According to a NPD In-Stat research report, Less is More: The Worldwide Emergence of Low-Cost Android Smartphones, low-cost Android handsets will reach a penetration rate of 80% of total smartphones in Africa, India, and China by 2015. Low-cost Android will flourish in these emerging areas. However, it will face heavy competition in some regions. Samsung has bada, and Nokia is developing Meltemi. In addition, Microsoft has stated that it wants to sell Windows Phone in developing regions as well and could aggressively lower prices to gain market share.
The Android handsets that are sold in America and Europe are not the same low-cost Android handsets selling elsewhere in the world. The low-cost Android smartphone consists primarily of smartphones released with Android 2.2 or 2.3. These versions offer a good blend of features with modest memory and processor usage.
The low-end, low-cost smartphones generally stick with EDGE and processors running at 600MHz or lower, because a single-core EDGE chip sells for well under $10. In NPD In-Stat’s report, low-cost means smartphones that are $150 or less.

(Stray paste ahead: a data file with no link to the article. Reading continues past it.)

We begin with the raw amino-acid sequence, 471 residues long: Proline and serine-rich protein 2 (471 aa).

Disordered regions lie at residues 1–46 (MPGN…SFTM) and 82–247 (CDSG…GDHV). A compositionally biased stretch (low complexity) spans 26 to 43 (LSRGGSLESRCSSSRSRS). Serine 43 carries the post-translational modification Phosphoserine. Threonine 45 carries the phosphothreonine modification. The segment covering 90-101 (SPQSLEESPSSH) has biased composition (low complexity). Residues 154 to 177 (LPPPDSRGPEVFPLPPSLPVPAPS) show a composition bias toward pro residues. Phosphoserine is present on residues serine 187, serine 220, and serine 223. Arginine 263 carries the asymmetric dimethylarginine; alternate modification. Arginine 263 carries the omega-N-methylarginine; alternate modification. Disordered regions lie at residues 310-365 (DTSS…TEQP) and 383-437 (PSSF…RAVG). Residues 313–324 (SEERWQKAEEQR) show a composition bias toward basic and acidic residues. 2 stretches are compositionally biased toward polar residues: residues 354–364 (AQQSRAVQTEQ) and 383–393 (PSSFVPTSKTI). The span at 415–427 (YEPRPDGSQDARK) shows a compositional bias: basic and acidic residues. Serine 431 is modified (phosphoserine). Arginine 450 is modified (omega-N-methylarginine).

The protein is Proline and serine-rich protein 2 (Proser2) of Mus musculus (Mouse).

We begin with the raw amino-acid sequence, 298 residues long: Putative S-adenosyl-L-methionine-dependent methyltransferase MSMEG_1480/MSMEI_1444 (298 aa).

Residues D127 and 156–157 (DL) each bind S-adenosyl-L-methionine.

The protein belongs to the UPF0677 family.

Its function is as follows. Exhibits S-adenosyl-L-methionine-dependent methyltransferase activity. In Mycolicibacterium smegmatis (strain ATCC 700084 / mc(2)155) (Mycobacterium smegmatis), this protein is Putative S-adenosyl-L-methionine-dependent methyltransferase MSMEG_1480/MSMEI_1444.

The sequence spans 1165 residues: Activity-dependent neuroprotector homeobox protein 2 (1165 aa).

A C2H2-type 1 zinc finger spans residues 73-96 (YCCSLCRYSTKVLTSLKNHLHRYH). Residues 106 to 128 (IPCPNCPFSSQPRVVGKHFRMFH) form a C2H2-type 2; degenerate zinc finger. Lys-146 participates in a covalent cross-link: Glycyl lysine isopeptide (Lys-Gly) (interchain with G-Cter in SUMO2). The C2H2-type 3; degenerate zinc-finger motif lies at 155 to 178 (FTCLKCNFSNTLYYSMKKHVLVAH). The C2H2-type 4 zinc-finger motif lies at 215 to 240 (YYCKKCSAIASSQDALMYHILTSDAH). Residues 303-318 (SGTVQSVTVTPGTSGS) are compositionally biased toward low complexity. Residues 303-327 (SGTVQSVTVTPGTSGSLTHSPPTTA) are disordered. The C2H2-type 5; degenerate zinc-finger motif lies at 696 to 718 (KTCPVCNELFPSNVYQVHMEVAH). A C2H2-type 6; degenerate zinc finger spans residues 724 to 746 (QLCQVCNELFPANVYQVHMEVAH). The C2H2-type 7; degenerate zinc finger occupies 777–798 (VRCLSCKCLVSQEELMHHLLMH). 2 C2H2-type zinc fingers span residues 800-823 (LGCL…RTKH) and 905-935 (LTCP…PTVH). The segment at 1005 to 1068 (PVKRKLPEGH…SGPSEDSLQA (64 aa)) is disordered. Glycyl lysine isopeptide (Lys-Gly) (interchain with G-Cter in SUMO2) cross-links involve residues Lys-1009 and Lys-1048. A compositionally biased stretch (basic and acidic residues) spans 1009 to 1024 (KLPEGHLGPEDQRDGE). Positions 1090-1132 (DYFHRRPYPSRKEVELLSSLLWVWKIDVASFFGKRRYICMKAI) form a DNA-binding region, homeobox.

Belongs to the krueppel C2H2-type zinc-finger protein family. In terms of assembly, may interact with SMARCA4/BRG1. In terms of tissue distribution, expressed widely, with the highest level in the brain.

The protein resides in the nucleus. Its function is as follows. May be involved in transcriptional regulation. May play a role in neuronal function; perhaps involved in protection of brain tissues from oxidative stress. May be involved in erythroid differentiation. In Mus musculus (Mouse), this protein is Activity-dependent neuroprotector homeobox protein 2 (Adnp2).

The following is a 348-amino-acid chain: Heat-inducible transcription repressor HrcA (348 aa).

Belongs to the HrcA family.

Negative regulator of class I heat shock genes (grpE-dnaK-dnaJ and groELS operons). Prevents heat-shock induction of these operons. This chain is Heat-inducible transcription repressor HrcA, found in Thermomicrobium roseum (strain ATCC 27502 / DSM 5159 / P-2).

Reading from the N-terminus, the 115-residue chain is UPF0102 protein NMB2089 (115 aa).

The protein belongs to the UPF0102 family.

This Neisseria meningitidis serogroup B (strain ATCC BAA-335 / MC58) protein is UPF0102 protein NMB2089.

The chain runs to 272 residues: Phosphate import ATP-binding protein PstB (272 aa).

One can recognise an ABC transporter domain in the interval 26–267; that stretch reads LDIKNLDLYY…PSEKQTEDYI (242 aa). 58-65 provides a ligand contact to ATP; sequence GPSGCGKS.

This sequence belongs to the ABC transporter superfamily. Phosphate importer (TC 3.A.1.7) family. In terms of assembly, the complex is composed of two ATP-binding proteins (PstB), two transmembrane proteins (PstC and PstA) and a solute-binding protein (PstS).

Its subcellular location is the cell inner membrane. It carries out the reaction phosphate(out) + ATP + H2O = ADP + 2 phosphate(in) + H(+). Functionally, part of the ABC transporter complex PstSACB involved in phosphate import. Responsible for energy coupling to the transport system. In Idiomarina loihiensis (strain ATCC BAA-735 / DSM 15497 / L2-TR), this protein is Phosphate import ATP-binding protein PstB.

Smaller phone manufacturers will sometimes purchase from the gray market where component manufacturers typically don’t pay licensing fees, royalties, or taxes for the products they produce. Early competitors in the market include Huawei, MicroMax, Motorola, Samsung, Spice, and ZTE.
Less is More: The Worldwide Emergence of Low-Cost Android Smartphones
- Unit shipments for low-cost Android smartphones will approach 340 million worldwide in 2015
- The low-cost Android handset segment will cause some fragmentation in the Android platform
- The Ice Cream Sandwich (Android 4.0) step-up in memory and processor demands makes this release less attractive for low-cost Android devices